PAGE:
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Welput Presses Spec Button on £1 Billion Offices Makeover of Former London House of Fraser

1st October 2021

Article by Paul Norman

Ultra-Sustainable Victoria Scheme is Largest London Spec Office to Come Forward Since Beginning of Pandemic

Welput, the specialist central London office fund managed by BentallGreenOak, has committed to develop a 470,000-square-foot ultra-sustainable office in Victoria, the largest speculative office scheme to come forward in London since the pandemic started.

The development, to which Welput is attaching a gross development value of £1 billion , will rework the former House of Fraser department store and offices at 105 Victoria Street on the south side of Victoria Street, which also has frontages to Artillery Row, Howick Place and Wilcox Place. Welput bought the building in 2005 for £103 million. Welput said the decision to move forward with the development of 105 Victoria Street not only demonstrates its confidence in the London office market, but underlines the “critical importance of developing assets with ground-breaking ESG credentials in order to attract the next generation of occupiers”.

The development, which in April 2021 secured Westminster City Council’s single largest commercial building consent, will employ innovations in ultra-low carbon construction to ensure the carbon emitted through the construction cycle will be offset within six years of operation in comparison with the retention of the existing building, Welput said.

It says the building will be the largest all-electric office in the UK, with Welput having committed to the energy being supplied from fully renewable sources, with no gas supply and no diesel generator, ensuring zero fossil fuels in operation and during construction. As a result, the building is designed to meet or surpass BREEAM ‘Outstanding’, EPC A, and WELL ‘Platinum’ certification, as well as exceeding RIBA 2030 sustainability targets.

Welput said the building will target office demand for space ranging from 17,000 square feet through to over 400,000 square feet and is expected to start on site in July 2022, with a target completion of the first quarter of 2026.

Ker Gilchrist, who has responsibility for Welput at BGO, said to attract occupiers it is imperative that workplaces pioneer new innovations and “raise the bar for what is possible in terms of sustainability”.

“Rather than just reducing our carbon emissions, we want to be net beneficial to the environment. That means approaching today’s highest sustainability credentials not as a target to aspire to but a baseline to build from.

“With a comprehensive whole life carbon approach, 105 Victoria Street will surpass both existing and emerging sustainability standards, achieving net zero not only in operation but in the construction, with the building becoming net beneficial to the environment after just six years of its lifespan.”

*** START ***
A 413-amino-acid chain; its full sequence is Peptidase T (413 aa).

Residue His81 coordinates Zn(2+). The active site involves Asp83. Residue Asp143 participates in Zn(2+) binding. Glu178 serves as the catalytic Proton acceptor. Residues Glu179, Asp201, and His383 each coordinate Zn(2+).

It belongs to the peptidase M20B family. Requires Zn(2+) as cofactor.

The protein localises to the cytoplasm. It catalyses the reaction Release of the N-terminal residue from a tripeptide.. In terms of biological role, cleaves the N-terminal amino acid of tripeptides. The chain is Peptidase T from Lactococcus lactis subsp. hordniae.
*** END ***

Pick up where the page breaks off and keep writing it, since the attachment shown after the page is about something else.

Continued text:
Designed by architect KPF, alongside architect Henning Larsen, the building proposes 400,000 square feet of workspace, including 5,500 square feet for incubator and affordable space. It will also provide 30,000 square feet of green space and terracing, which Welput says is the largest of any commercial building in the West End and equivalent to 10 double tennis courts. That will include a 200 metre “walk and talk” track and an urban farm with community allotments. There will be 90,000 square feet of community space with a central “village square” provided at street level.

A cycle ramp will mean office workers can drive straight into the building and there will be a gym, cycle shop and cycle storage, as well as a multi-purpose arena and auditorium for indoor sports games and business events.

Welput said it is also developing an “extensive programme with the local community and stakeholders to ensure the building provides benefits to the local area, including providing dedicated flexible space for community use, engagement programmes with local schools and initiatives to support disadvantaged groups”.

In backing the plans earlier this year, Westminster planners agreed with Welput’s argument that the HoF department store, which was paying no rent, was “incongruous with current market trends, which [have] seen a shift from large department stores towards smaller scale flexible retail units which meet local needs”.

The repurposing of department stores has clearly become one of the key real estate stories during the pandemic and before, as major famous names such as House of Fraser, Debenhams, Fenwicks and John Lewis have scaled back their presence on the High Street and in malls.